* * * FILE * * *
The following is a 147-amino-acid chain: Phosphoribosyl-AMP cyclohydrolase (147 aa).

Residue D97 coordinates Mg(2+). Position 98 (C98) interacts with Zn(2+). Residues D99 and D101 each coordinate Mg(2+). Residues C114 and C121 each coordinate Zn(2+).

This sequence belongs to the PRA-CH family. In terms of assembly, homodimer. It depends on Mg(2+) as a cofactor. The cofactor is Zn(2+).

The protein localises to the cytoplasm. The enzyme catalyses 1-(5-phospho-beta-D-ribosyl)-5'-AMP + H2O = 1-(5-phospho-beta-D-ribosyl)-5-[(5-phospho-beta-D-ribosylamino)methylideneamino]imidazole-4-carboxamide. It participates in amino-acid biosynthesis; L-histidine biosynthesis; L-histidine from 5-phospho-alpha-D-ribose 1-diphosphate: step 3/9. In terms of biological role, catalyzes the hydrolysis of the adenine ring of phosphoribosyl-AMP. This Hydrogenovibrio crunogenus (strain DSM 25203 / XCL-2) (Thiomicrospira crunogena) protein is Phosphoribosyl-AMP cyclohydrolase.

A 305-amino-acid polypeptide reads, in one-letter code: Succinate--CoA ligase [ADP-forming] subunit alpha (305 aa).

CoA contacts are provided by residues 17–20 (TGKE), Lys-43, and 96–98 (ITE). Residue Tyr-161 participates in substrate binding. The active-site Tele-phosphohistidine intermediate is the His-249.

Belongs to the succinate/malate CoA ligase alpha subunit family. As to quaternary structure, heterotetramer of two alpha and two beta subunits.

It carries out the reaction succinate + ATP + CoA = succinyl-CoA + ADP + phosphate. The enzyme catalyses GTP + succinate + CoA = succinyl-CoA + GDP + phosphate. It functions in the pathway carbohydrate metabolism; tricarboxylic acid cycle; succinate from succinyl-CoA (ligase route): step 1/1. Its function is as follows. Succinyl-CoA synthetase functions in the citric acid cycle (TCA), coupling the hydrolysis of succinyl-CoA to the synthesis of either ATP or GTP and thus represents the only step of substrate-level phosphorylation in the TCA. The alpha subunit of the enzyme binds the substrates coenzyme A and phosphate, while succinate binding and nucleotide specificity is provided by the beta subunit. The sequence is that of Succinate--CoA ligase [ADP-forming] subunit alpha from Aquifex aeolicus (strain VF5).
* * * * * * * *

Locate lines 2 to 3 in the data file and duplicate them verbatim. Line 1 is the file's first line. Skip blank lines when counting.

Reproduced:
Residue D97 coordinates Mg(2+). Position 98 (C98) interacts with Zn(2+). Residues D99 and D101 each coordinate Mg(2+). Residues C114 and C121 each coordinate Zn(2+).

This sequence belongs to the PRA-CH family. In terms of assembly, homodimer. It depends on Mg(2+) as a cofactor. The cofactor is Zn(2+).